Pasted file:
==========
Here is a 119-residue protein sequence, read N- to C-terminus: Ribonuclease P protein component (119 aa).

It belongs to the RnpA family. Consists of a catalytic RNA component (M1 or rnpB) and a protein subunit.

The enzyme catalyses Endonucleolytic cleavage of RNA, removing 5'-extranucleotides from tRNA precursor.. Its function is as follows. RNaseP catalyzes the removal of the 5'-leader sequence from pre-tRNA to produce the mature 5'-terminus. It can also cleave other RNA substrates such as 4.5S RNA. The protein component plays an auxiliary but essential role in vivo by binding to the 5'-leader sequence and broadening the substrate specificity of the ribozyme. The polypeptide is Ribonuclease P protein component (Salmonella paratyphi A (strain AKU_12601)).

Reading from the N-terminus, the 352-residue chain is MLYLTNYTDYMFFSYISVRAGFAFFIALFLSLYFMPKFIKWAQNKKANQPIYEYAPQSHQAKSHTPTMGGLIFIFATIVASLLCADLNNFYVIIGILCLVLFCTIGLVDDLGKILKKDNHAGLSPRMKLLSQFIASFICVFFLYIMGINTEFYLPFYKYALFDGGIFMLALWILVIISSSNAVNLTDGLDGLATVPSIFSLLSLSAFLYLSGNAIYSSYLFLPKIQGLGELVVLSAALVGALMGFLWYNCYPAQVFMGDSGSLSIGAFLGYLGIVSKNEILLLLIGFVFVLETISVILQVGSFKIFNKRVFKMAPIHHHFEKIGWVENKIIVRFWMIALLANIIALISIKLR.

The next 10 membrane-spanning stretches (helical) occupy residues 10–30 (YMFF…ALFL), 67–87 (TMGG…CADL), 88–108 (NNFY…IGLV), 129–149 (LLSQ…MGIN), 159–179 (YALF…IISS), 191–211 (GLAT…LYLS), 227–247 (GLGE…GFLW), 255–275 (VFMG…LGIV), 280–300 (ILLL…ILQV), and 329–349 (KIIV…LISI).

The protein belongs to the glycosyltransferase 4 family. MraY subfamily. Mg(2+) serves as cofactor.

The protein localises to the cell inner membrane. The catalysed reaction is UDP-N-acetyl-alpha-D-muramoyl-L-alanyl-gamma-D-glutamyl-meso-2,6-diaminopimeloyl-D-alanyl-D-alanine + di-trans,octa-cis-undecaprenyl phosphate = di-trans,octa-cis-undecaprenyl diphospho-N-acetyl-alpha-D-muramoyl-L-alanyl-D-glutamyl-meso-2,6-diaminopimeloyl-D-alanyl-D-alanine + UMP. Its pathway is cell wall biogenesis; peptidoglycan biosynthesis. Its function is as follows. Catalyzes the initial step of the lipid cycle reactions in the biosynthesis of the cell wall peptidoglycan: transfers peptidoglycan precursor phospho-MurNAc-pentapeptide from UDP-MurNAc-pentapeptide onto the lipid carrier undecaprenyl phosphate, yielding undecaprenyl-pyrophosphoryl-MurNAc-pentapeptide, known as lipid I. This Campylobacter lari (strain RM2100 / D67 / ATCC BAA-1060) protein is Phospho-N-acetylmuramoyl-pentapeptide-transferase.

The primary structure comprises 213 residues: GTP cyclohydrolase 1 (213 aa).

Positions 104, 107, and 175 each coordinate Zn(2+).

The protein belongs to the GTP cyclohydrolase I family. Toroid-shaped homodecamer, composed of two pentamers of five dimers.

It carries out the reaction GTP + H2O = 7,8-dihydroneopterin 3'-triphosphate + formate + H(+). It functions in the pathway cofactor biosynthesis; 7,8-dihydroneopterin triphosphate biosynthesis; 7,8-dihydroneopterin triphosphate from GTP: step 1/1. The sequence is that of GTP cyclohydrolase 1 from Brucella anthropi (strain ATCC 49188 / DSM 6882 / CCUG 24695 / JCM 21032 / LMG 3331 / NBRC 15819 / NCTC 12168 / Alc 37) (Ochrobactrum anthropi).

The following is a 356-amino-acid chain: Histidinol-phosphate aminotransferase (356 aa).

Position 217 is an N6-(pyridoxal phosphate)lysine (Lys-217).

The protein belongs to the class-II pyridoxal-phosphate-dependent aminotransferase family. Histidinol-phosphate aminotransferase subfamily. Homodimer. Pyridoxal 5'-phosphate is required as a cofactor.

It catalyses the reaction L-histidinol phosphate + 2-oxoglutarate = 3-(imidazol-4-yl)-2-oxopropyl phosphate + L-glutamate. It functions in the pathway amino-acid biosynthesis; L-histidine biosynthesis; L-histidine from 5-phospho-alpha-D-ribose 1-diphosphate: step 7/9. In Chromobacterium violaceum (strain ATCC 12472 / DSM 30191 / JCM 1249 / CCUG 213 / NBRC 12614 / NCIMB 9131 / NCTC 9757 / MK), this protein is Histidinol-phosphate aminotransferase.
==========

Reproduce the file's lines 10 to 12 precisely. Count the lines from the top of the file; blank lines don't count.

The protein belongs to the GTP cyclohydrolase I family. Toroid-shaped homodecamer, composed of two pentamers of five dimers.

It carries out the reaction GTP + H2O = 7,8-dihydroneopterin 3'-triphosphate + formate + H(+). It functions in the pathway cofactor biosynthesis; 7,8-dihydroneopterin triphosphate biosynthesis; 7,8-dihydroneopterin triphosphate from GTP: step 1/1. The sequence is that of GTP cyclohydrolase 1 from Brucella anthropi (strain ATCC 49188 / DSM 6882 / CCUG 24695 / JCM 21032 / LMG 3331 / NBRC 15819 / NCTC 12168 / Alc 37) (Ochrobactrum anthropi).

The following is a 356-amino-acid chain: Histidinol-phosphate aminotransferase (356 aa).